How to automatically keep two SQL Server database schemas in sync


When working on a SQL database development, there is sometimes a requirement to keep two databases in sync. For example, you have a development environment and want to automatically synchronize changes with a QA database frequently, so that tests can always be run on the most recent version. The implemented mechanism should handle this by detecting a specific schema change in the DEV database and automatically synchronizing with the QA database, fully unattended and on a schedule. The whole process should be run unattended and to be fully automated and the databases will be updated in near real time as we’ll schedule the process to run every 15 minutes


In this article, we’ll describe how a system including a SQL Server database schema compare tool, along with some PowerShell and a scheduler can keep the QA database in sync and up to date, and run automatically and unattended.

In this system, we’ll poll the two databases every 15 minutes. Since we are using a SQL Server database schema compare tool, we can ensure that only changed objects are updated in the synchronization and that if nothing is changed, the job will go back to “sleep” without doing anything, only to “wake up” again 15 minutes.

For our SQL Server comparison tool, we’ll use ApexSQL Diff. ApexSQL Diff is a 3rd party tool for comparing and synchronizing schemas between SQL Server databases, database backups, ApexSQL snapshots, script folders, and source control projects. The comparison and synchronization process of data sources can be scheduled and run at the desired date/time, so that databases are kept in sync, almost in real-time. In the following example, let’s schedule the comparison on every 15 minutes, and the synchronization will be performed if there are any schema changes between compared databases.


To set up the whole process, follow these steps:

  1. Run ApexSQL Diff

  2. Under the Data sources tab, of the New project window, set up the source and destination database:

  3. Switch to the Options tab, if a specific comparison/synchronization options need to be set up and to ensure an error free synchronization, without dependency issues, check the marked synchronization options:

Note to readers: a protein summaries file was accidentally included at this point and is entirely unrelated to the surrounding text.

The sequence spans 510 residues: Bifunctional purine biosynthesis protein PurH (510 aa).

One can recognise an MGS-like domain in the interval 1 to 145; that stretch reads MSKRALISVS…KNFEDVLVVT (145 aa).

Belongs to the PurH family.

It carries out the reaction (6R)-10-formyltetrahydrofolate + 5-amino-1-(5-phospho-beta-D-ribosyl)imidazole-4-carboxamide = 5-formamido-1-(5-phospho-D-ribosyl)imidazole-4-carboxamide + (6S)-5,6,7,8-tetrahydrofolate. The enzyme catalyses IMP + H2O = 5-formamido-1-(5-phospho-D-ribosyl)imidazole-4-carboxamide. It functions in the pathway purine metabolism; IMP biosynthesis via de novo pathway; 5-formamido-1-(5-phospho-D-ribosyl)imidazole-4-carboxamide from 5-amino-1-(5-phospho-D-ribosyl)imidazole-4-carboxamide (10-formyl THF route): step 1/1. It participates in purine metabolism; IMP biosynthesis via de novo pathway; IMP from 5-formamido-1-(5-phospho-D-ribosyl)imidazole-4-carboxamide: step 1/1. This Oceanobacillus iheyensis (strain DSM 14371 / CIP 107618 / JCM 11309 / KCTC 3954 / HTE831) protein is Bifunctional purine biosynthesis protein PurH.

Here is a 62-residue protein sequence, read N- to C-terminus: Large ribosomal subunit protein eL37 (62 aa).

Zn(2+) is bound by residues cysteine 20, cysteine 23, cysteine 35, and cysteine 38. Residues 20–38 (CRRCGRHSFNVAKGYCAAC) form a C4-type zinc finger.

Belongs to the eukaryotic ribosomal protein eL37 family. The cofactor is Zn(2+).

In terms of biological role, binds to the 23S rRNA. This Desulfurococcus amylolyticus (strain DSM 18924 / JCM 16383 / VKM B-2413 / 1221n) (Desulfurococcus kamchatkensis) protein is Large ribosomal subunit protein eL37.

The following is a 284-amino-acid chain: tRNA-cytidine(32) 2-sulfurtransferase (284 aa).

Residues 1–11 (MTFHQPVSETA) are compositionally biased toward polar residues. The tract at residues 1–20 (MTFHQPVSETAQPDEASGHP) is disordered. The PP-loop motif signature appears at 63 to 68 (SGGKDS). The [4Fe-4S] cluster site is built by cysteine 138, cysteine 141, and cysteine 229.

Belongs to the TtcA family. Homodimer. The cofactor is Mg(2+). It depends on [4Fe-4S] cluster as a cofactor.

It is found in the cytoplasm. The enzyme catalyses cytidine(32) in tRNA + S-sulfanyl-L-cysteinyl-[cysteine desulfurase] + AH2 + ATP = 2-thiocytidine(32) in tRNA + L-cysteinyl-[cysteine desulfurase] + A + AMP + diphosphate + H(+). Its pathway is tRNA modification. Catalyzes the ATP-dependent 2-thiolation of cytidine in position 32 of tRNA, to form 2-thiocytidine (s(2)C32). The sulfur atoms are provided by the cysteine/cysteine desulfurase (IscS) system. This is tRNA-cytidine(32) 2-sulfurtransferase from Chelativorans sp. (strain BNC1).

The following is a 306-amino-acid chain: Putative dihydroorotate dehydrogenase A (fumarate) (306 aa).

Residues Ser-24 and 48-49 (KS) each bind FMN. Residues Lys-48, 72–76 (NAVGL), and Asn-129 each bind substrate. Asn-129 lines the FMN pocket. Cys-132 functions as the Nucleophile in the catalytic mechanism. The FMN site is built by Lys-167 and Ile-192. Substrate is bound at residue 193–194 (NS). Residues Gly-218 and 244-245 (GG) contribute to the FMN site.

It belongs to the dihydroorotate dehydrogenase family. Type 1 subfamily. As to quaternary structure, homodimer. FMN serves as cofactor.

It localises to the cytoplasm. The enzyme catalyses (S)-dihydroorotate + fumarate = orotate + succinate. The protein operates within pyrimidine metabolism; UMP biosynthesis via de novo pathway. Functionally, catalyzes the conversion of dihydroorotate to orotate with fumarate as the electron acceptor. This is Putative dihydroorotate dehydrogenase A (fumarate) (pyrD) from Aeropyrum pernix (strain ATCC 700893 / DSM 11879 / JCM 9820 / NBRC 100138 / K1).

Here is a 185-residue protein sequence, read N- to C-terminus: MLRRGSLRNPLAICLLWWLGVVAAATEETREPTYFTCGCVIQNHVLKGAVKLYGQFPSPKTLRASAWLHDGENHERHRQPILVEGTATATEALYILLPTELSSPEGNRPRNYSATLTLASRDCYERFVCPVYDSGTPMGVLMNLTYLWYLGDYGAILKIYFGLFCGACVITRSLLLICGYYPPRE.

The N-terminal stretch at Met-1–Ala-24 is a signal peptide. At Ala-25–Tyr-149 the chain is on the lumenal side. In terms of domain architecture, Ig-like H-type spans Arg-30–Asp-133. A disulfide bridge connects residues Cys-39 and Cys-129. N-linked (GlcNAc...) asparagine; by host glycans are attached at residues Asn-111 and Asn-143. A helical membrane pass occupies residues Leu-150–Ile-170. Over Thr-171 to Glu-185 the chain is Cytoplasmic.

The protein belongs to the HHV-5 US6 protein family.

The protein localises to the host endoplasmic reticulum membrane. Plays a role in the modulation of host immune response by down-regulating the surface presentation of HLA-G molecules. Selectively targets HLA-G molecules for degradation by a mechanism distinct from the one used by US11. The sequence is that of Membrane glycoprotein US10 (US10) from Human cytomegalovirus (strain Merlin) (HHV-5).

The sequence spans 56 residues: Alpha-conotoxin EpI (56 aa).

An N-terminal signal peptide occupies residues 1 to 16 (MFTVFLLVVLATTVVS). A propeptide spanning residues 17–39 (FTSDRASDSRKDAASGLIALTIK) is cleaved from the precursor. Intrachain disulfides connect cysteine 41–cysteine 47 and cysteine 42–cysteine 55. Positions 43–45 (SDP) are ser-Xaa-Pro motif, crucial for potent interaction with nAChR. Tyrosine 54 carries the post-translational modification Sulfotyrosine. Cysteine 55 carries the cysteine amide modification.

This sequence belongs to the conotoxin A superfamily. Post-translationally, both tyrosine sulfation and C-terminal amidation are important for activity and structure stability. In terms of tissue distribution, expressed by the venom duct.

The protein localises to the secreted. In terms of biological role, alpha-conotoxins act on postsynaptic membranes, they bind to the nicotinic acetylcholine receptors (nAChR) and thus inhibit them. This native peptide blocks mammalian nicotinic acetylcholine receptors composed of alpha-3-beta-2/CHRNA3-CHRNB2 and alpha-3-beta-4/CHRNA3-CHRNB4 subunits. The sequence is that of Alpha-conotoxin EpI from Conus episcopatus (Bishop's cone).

4. If everything is set up, click the Compare button from the bottom-right corner and the comparison process will start

  5. After the comparison process is finished, all schema changes will be shown in the Results grid and schema change for each object can be reviewed in the Script difference view pane:

  6. Once all changes are reviewed, check all objects for the synchronization process and click the Save button from the Home tab:

    In this way, the project file is saved and it contains all selected objects and options and it will be used later on for the scheduling schema synchronization.

  7. Since everything is saved, click the Synchronize button from the Home tab

  8. In the Dependencies step of the Synchronization wizard, dependent database objects can be reviewed:

  9. Select the Synchronize now action, in the Output options step of the Synchronization wizard, and all schema changes will be executed directly on the destination database:

  10. In the last step of the Synchronization wizard, actions that will be performed in the synchronization process are shown:

  11. Click the Synchronize button in the bottom-right corner to imitate the synchronization process

  12. Upon finishing the synchronization process, the Results window will be shown with all information:

Automating the process

Since the first schema synchronization was successfully processed, and the project file with all required information was saved, we can move on with automating this process by setting up a PowerShell script.

Our automation example will assume that you are using Integrated security, but you can just as easily use stored and encrypted database and repository credentials from the project file. To learn about options for handling credentials in the context of unattended jobs, please see this article.